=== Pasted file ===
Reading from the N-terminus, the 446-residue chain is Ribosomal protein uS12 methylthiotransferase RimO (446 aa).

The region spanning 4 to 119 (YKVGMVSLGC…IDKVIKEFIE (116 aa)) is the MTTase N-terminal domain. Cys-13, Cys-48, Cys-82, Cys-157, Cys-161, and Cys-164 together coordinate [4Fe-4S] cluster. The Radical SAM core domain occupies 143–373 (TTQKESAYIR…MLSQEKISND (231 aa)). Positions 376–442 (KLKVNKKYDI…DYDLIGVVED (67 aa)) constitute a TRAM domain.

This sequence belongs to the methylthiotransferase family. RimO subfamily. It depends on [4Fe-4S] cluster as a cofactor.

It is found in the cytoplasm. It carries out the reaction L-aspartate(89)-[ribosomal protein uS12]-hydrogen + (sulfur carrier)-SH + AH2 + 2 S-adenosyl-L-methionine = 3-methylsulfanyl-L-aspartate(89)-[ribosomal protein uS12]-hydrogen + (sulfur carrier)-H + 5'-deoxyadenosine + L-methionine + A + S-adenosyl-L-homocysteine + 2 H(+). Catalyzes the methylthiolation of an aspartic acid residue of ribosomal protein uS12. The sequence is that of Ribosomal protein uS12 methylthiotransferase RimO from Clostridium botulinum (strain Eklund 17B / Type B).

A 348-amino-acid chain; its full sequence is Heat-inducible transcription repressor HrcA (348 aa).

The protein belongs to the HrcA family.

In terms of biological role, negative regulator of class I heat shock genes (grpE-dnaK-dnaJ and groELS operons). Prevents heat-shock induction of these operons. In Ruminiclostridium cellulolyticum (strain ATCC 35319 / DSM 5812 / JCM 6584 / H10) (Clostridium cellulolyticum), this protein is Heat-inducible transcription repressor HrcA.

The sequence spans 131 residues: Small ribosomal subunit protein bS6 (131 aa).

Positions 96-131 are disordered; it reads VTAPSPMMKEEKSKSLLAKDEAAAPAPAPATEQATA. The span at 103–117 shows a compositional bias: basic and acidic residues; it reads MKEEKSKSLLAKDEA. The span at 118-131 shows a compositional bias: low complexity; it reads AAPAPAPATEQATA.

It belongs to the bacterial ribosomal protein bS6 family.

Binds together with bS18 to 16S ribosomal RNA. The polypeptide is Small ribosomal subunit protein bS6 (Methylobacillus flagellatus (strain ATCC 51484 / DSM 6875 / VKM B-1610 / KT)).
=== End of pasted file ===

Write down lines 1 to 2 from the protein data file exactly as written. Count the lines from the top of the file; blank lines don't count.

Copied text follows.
Reading from the N-terminus, the 446-residue chain is Ribosomal protein uS12 methylthiotransferase RimO (446 aa).

The region spanning 4 to 119 (YKVGMVSLGC…IDKVIKEFIE (116 aa)) is the MTTase N-terminal domain. Cys-13, Cys-48, Cys-82, Cys-157, Cys-161, and Cys-164 together coordinate [4Fe-4S] cluster. The Radical SAM core domain occupies 143–373 (TTQKESAYIR…MLSQEKISND (231 aa)). Positions 376–442 (KLKVNKKYDI…DYDLIGVVED (67 aa)) constitute a TRAM domain.